FBI Had File on Howard Zinn and his Communist Ties

FBI “File No. 100-360217 was begun in March 1949 in response to an order from FBI director J. Edgar Hoover to Edward Scheidt, special agent in charge of the Bureau’s New York office. Zinn’s name had previously surfaced in connection with other FBI investigations of Communist Party activities, but a new report from an unnamed agent marked Zinn as a subject of special interest.”

I could not care less that Howard Zinn was a communist. However, there are interesting questions and his ties do inform us of the political and ideological views of the social justice movement which Zinn is a founding father of.

From the report:

According to the FBI, this informant gave the agency a photo of Zinn teaching his 1951 “basic Marxism” class to fellow CPUSA members in Brooklyn. That photo wasn’t included in the documents released last week, but details of the 1957 report are certainly intriguing. In the late 1940s, Zinn lived at 926 LaFayette Avenue (not “street”) in Brooklyn. George Kirschner (not “Kirshner”) was a union official at a Brooklyn brewery who, decades later, became a teacher and collaborated with Zinn on a 1995 wall-chart version of A People’s History of the United States. The informant’s account indicates that the association between Zinn and Kirschner (who died in 2008) began in the Communist Party in the late 1940s. Like Zinn, Kirschner was a World War II veteran, and they could have met through the Communist-infiltrated American Veterans Committee, in which Zinn was a ranking local official.

Given this further corroboration of Zinn’s CPUSA activities from a former comrade, the FBI evidently concluded that Zinn’s denials of party membership were lies. By 1964 — at which time Zinn was publicly denouncing Attorney General Robert F. Kennedy for allegedly being reluctant to protect civil-rights protesters — J. Edgar Hoover described Zinn as having “a background of known membership in the Communist Party.” While Zinn’s CPUSA membership seems to have lapsed in the early 1950s, Hoover noted that the professor “has continued to demonstrate procommunist and anti-United States sympathies,” including outspoken support for Fidel Castro’s Cuba.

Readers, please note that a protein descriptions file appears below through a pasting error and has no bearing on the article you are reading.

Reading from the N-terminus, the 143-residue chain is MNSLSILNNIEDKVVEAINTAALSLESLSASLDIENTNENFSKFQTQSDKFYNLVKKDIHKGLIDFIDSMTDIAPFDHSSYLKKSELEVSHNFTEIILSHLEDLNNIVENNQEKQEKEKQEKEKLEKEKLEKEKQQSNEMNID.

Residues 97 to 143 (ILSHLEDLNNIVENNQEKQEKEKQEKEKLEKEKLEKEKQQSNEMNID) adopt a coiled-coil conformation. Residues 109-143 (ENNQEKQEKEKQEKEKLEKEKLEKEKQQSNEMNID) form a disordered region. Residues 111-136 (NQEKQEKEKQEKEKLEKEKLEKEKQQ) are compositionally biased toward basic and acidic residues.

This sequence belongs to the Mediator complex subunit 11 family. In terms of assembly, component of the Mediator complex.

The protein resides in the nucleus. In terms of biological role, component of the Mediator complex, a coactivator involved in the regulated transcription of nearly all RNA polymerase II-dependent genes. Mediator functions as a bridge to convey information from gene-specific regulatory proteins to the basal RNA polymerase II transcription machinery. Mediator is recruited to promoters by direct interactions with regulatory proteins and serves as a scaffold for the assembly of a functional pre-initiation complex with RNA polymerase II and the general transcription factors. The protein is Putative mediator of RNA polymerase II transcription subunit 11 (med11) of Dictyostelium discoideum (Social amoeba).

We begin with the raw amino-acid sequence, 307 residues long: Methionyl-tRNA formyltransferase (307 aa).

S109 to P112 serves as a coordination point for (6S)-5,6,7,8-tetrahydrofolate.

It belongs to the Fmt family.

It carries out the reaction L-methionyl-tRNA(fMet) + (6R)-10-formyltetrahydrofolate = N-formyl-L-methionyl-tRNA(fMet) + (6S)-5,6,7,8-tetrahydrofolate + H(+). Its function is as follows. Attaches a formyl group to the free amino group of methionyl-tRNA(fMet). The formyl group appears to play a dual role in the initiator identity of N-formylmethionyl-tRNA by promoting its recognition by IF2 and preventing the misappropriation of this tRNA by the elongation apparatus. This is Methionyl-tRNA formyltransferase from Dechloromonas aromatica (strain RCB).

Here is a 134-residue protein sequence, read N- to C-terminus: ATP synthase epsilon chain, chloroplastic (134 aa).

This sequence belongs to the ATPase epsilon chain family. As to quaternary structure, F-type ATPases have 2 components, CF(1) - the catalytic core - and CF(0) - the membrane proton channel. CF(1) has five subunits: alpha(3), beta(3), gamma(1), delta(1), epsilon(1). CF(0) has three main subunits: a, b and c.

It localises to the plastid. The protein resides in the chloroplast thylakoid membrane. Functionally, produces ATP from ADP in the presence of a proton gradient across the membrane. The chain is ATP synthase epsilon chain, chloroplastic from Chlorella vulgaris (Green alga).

Zinn was still a relatively obscure academic in 1964, but he gained national prominence for his subsequent anti-Vietnam War activism, leading “teach-ins” at Harvard, MIT, and other campuses, and traveling to Hanoi in 1968 with radical priest Daniel Berrigan. It was not until 1980 that Zinn published A People’s History of the United States, which gained pop-culture fame after Ben Affleck and Matt Damon featured it in their 1997 film Good Will Hunting. Zinn later became a prominent critic of the Bush administration’s foreign policy and, not long before his death in January, was lionized in a documentary called The People Speak, co-produced by Damon and starring Danny Glover, Sean Penn, and other luminaries of the Hollywood Left.

Zinn’s 21st-century influence takes on a new aspect in light of the FBI’s revelation of his Communist Party activities. Anyone might have innocently joined a Communist “front” group — indeed, during his New Deal years as a self-described “hemophiliac liberal,” Ronald Reagan had naively joined two such groups. But Zinn was implicated as a member of multiple Communist fronts and, tellingly, was a local officer of the American Veterans Committee at the very time when that group was identified as having been taken over by Communists. Given the preponderance of evidence, it is difficult to dispute J. Edgar Hoover’s conclusion that Zinn was no mere sympathizer or “fellow traveler,” but was indeed an active CPUSA member in the late 1940s and early ’50s.

The timing of Zinn’s Communist involvement is also important. Many well-meaning liberals had been drawn into the CPUSA during the “Popular Front” era of the 1930s, when America was menaced by the Great Depression at home and the rising specter of fascism abroad. Misleading press accounts of the Soviet Union’s “progress” during those years helped convinced many idealists that the Bolshevik Revolution represented a hopeful future.

By the late 1940s, however, those illusions had been shattered by the reality of Josef Stalin’s brutal totalitarianism. Stalin’s cynical 1939 treaty with Hitler — the Molotov-Ribbentrop Pact — had sacrificed Poland to the Nazis, and the Red Army’s post-war occupation of Eastern Europe had crushed all democratic resistance. Even as Zinn’s wife was collecting signatures on Communist petitions in New York, Winston Churchill was decrying the “Iron Curtain” that had descended across Europe. The Communist Party that Zinn joined was already widely recognized as the agent of an aggressive tyranny, in thrall to the paranoid dictator Stalin. Zinn evidently pursued his CPUSA activism even after the Soviets exploded their first atomic weapon in 1949 and after the Cold War turned hot with the June 1950 outbreak of the Korean War.

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